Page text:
Dubai, United Arab Emirates (CNN) -- Pearl diving is now a rarity in the UAE, but dhows, the boats traditionally used for pearling, are making a comeback as the racing boat of choice for a generation of younger Emiratis.
Before oil was discovered in the region, locals made their living as pearl divers. The men would go to sea for months at a time and, while it sounds romantic, life was tough.
Today, pearl diving has almost disappeared, but young Emiratis are rediscovering dhows -- not for pearling, but for racing.
Dubai International Marine Club (DIMC) has been organizing dhow races since 1991. But who wins and loses isn't as important as keeping tradition alive.
DIMC managing director Saeed Harib told CNN: "They receive good prize money. They receive some money from the owners, but in the end they are maintaining our heritage."
Harib comes from a long line of Emirati pearl divers. With a passion for the ocean passed on by his father and grandfather, Harib's aim is to restore some local traditions.
"We have a very important message to keep and maintain our heritage, to keep and maintain our traditions," he said.
"Now, most of the people in dhow racing [are] the young generation -- 70 or 80 percent."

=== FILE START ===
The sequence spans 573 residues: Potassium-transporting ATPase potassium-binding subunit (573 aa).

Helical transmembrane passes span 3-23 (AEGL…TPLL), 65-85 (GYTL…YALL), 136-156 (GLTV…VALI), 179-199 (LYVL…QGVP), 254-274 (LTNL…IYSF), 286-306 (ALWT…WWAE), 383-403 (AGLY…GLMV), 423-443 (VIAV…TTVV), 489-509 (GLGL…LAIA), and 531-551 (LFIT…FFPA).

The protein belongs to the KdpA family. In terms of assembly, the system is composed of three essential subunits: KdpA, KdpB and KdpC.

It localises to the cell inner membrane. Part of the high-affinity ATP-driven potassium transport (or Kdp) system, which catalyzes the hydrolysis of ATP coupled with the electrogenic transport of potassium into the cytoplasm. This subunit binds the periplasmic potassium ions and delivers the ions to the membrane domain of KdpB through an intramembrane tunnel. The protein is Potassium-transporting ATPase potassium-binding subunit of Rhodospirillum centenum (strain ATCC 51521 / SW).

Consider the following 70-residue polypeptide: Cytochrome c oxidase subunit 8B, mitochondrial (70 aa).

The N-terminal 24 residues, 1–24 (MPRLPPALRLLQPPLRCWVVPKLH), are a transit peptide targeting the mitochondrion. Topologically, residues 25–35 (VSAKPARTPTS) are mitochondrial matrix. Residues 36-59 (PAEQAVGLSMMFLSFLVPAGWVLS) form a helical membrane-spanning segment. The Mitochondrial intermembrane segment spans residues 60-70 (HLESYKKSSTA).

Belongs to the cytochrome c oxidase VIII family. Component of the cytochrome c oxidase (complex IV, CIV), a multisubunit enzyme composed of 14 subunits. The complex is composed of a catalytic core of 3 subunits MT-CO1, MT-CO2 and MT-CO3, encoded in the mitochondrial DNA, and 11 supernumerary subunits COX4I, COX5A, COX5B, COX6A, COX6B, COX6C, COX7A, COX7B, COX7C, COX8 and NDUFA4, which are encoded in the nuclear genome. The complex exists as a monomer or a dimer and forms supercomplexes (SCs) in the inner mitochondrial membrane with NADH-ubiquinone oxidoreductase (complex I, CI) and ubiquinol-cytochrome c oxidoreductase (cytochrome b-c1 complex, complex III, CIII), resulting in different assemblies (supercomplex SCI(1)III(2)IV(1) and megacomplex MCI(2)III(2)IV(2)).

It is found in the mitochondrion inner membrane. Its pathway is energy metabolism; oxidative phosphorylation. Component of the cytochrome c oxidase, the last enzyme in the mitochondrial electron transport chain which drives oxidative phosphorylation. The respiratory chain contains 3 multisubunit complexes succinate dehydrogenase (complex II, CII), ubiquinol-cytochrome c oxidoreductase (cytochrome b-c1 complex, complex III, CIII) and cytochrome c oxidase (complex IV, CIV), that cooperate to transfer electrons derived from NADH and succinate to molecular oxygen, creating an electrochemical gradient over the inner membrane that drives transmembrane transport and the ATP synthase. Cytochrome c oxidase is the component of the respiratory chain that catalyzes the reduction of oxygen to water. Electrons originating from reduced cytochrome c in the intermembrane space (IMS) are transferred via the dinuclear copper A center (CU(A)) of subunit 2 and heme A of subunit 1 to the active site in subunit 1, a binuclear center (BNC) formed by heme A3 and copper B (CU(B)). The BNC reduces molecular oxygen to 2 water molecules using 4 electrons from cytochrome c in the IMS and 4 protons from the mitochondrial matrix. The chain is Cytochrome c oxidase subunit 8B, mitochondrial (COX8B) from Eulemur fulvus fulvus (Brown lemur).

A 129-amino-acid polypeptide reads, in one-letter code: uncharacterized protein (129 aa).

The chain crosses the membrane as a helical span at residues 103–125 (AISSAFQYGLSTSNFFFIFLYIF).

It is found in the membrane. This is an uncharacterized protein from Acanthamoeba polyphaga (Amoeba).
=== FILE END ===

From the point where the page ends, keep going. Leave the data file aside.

He added that without organized dhow races, dhows might only be seen in museums.
Racing dhows come in two lengths -- 22 or 60 feet. The smaller boats have between three and five crew members, while the 60-foot boats are sailed by 14 to 20 people.
Every dhow has exactly the same specifications; the workmen don't even use plans. Their tools? Not much more than years of experience and a well-trained eye.
With identical boats on the start line, winning comes down to the tactics of the skipper and the experience of his crew.
Saeed's middle son, Sultan, is the defending champion in the 22-foot class.
"There's something beautiful about racing these boats," Sultan told CNN.
"It's an ancient tradition that has become a modern sport. The design of the boat and the smell of the wood -- it's lovely."
But would Sultan swap his modern lifestyle for that his pearl diver grandfather and great grandfather?
"To be honest, no," he said. "I think we came along at the right time."